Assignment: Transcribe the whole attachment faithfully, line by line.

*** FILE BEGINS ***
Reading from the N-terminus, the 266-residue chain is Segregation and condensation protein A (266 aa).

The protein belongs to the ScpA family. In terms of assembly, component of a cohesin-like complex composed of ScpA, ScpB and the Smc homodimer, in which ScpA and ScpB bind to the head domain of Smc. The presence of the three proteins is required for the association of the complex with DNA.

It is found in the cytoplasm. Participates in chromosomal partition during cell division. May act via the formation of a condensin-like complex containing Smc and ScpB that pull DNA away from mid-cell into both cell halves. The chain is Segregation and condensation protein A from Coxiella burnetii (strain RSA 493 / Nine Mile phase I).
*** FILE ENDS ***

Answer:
Reading from the N-terminus, the 266-residue chain is Segregation and condensation protein A (266 aa).

The protein belongs to the ScpA family. In terms of assembly, component of a cohesin-like complex composed of ScpA, ScpB and the Smc homodimer, in which ScpA and ScpB bind to the head domain of Smc. The presence of the three proteins is required for the association of the complex with DNA.

It is found in the cytoplasm. Participates in chromosomal partition during cell division. May act via the formation of a condensin-like complex containing Smc and ScpB that pull DNA away from mid-cell into both cell halves. The chain is Segregation and condensation protein A from Coxiella burnetii (strain RSA 493 / Nine Mile phase I).